A Saudi official denied on Wednesday claims by some media outlets that the Kingdom used spyware to track communications.
“These claims are baseless. The kingdom does not approve such practices,” state TV quoted the official, without naming him.
The Saudi official’s stance came at a time when also Morocco condemned a media campaign launched against it for allegedly using spyware to eavesdrop on the cellphones of public and foreign figures.
“The Kingdom of Morocco strongly condemns the persistent false, massive and malicious media campaign,” an official statement said.
The government said it “rejects these false and unfounded allegations and challenges their peddlers … to provide any tangible and material evidence in support of their surreal stories.”
The statement added that Morocco has once again become vulnerable to this type of attacks, which “exposes the desire of some media consortiums and NGOs to place it under their command and tutelage,” noting that “what angers them is that this is not possible.”
It is noteworthy that French public broadcaster Radio France reported that the phones of Moroccan King Mohammed VI and members of his entourage were also among potential targets of the Pegasus spyware.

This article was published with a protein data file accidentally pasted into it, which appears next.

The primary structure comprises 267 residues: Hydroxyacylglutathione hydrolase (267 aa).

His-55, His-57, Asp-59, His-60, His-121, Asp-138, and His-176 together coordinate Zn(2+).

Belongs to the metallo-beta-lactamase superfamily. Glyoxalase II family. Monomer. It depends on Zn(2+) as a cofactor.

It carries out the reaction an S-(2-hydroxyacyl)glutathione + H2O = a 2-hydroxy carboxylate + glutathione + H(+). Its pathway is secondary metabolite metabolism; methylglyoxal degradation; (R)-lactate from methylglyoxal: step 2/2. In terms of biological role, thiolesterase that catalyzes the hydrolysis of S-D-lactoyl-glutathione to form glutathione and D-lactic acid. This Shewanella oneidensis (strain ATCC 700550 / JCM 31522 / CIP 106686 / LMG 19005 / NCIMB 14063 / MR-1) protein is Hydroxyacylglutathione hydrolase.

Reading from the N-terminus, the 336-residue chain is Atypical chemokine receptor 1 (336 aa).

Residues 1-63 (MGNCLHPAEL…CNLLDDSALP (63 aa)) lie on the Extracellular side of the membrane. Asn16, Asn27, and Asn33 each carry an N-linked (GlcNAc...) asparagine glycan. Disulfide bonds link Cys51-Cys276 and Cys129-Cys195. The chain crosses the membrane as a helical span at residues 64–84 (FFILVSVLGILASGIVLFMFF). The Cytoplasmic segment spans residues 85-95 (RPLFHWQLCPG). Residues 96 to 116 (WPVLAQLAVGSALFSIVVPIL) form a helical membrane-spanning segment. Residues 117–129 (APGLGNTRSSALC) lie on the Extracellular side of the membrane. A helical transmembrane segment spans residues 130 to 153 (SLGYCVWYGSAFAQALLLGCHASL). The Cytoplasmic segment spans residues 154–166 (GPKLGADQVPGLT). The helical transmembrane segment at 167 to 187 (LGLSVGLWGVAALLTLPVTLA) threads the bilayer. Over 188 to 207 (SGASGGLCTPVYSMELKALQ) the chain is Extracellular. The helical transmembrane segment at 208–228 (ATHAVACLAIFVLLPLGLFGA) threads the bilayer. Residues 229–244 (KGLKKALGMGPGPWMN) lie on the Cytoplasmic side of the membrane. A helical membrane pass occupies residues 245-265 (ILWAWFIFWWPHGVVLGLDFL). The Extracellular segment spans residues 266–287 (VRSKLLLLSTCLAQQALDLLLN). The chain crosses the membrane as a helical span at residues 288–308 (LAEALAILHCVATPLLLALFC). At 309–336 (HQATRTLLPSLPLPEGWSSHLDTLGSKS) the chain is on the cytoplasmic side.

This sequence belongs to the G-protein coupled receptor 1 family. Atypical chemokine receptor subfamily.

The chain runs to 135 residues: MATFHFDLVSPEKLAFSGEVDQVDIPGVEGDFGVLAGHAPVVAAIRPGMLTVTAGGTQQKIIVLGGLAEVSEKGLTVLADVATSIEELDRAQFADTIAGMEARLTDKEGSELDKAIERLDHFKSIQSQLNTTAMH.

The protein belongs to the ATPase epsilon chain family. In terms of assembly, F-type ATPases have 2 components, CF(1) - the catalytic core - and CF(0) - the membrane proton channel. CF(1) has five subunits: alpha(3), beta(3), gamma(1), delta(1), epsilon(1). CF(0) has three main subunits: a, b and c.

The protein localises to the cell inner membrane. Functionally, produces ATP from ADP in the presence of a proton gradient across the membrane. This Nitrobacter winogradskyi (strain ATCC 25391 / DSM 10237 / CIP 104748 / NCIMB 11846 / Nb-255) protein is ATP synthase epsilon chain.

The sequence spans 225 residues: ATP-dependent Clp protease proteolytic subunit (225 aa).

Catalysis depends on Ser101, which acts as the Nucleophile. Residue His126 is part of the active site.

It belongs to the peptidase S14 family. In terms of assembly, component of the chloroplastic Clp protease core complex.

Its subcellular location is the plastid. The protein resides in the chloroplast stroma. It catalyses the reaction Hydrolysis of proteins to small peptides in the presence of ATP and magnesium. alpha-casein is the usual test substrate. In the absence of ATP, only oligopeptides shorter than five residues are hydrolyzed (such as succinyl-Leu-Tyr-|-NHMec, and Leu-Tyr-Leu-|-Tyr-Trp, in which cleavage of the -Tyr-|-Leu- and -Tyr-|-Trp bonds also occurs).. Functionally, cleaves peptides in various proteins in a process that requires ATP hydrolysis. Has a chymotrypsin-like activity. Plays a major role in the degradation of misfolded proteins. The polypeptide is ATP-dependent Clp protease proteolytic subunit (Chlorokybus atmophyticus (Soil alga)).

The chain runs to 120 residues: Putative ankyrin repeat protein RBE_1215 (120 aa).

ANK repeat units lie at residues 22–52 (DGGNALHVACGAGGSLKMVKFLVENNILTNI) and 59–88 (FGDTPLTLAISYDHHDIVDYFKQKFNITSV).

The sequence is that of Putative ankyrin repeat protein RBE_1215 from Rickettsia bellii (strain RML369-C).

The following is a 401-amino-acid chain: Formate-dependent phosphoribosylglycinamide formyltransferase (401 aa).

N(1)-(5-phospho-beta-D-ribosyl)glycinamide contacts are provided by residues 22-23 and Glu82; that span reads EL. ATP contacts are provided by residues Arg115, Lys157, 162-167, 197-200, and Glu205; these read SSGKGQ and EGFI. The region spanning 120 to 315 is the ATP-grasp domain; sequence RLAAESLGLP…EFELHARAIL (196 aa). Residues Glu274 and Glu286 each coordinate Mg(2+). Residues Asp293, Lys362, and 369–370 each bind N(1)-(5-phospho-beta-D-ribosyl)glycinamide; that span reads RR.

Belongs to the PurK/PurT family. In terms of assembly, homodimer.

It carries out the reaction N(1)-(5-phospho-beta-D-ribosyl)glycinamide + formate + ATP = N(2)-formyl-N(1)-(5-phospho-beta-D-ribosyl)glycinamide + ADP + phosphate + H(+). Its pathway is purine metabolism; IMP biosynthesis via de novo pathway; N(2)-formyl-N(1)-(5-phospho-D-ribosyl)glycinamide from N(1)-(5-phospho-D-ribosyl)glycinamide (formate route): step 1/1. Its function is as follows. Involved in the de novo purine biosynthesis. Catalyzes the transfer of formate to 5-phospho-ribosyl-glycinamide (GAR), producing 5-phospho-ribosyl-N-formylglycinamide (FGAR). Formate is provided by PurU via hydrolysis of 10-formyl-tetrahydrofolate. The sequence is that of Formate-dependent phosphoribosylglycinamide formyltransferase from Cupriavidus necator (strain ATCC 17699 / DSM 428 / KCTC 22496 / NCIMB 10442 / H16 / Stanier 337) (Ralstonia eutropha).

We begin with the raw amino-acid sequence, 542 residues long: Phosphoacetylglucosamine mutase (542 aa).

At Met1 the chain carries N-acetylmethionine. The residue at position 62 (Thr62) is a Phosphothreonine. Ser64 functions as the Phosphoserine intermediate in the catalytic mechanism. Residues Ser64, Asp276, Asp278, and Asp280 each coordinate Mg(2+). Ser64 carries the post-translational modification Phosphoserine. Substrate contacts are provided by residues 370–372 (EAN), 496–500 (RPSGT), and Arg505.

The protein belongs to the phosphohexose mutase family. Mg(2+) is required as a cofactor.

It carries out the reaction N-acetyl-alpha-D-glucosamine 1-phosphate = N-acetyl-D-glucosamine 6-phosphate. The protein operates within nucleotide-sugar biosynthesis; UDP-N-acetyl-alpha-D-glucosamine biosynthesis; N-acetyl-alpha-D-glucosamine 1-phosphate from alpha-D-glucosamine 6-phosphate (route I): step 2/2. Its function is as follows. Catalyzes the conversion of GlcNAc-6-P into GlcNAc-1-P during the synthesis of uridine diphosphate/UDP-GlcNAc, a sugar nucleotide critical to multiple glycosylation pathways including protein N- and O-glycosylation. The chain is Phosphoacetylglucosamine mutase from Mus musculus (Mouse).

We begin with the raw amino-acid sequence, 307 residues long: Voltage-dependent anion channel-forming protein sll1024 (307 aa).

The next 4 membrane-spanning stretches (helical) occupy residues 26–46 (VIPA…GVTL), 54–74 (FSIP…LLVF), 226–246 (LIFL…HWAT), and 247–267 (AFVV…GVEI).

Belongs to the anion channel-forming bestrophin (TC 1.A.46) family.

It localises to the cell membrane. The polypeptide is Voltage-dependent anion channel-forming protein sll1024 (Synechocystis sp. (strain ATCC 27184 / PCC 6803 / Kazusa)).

Rabat has denied buying or using the Pegasus spyware after a group of 17 international media organizations reported that it had targeted thousands of phone numbers of journalists, politicians and activists at home and abroad.
The journalism nonprofit Forbidden Stories, which was one of the organizations to spread the allegations, is known for launching several hateful attacks on Morocco, a Moroccan official who requested anonymity had told Asharq Al-Awsat.
“If the (Forbidden Stories) report referred to targeting the monarch and his entourage, how can it accuse Rabat in the same breath?” the official questioned.
The source added that Morocco is "not a digital jungle", given that the 2011 Moroccan constitution guarantees in Chapter 24 the secrecy of communications and protects privacy.